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California (CD)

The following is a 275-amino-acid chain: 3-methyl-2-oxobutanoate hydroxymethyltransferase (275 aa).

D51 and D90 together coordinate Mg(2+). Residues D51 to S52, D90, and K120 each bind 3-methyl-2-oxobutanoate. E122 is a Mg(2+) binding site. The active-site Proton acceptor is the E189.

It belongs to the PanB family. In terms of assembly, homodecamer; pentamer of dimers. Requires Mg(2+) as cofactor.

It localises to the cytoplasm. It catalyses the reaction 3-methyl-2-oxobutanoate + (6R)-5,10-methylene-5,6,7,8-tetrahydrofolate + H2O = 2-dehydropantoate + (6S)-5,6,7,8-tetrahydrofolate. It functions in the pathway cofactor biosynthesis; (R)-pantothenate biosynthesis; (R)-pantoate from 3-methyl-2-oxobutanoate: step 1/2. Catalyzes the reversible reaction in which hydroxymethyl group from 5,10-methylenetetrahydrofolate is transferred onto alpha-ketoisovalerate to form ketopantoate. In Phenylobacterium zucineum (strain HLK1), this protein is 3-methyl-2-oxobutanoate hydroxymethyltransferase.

With the resurgence of pop punk and skater music in the indie world, Blink-182 feels as relevant as ever. In acts like FIDLAR, Title Fight, and Joyce Manor, you can still hear the effects of Enema of the State and Take Off Your Pants and Jacket vibrate in the druggy, lazy Cali vibes. But with the departure of Tom DeLonge, the band replaced his iconic, screechy voice with Alkaline Trio's Matt Skiba who gives California an air of drama that hasn't been present in their last albums. Teaming up with Goldfinger's John Feldmann as their new producer, California sounds like the late-'90s sunshine sound of their hits while exploring new territory and ideas. Recorded over a few weeks on a spontaneous burst of creative energy, the album's sixteen tracks have a quick dynamic feel that passes by in a burst. Lead single "Bored To Death" channels a moodier, angsty atmosphere that is a surprisingly mature look at being old. Instead of just singing another song with ironic lyrics and gross ideas, "Bored To Death" is an emotional ballad drenched in teenage nostalgia. It hurts when Skiba cries out that "life isn't meant to last long" while he laments over his childish past. "Rabbit Hole" feels like old Blink-182 with a major chord, punk bravado and a more ironic head-pounder of a song being sang to his own brain. When you are stuck in your own mind and problems, "Rabbit Hole" feels like a big middle finger to self-loathing and sadness. But nothing feels more like Blink-182 than the sixteen second crass joke "Built This Pool." What starts off fierce quickly dissolves after a one-liner gag. In the current wave of '90s nostalgia, California doesn't stumble for one second and ranks comfortably with some of their best stuff.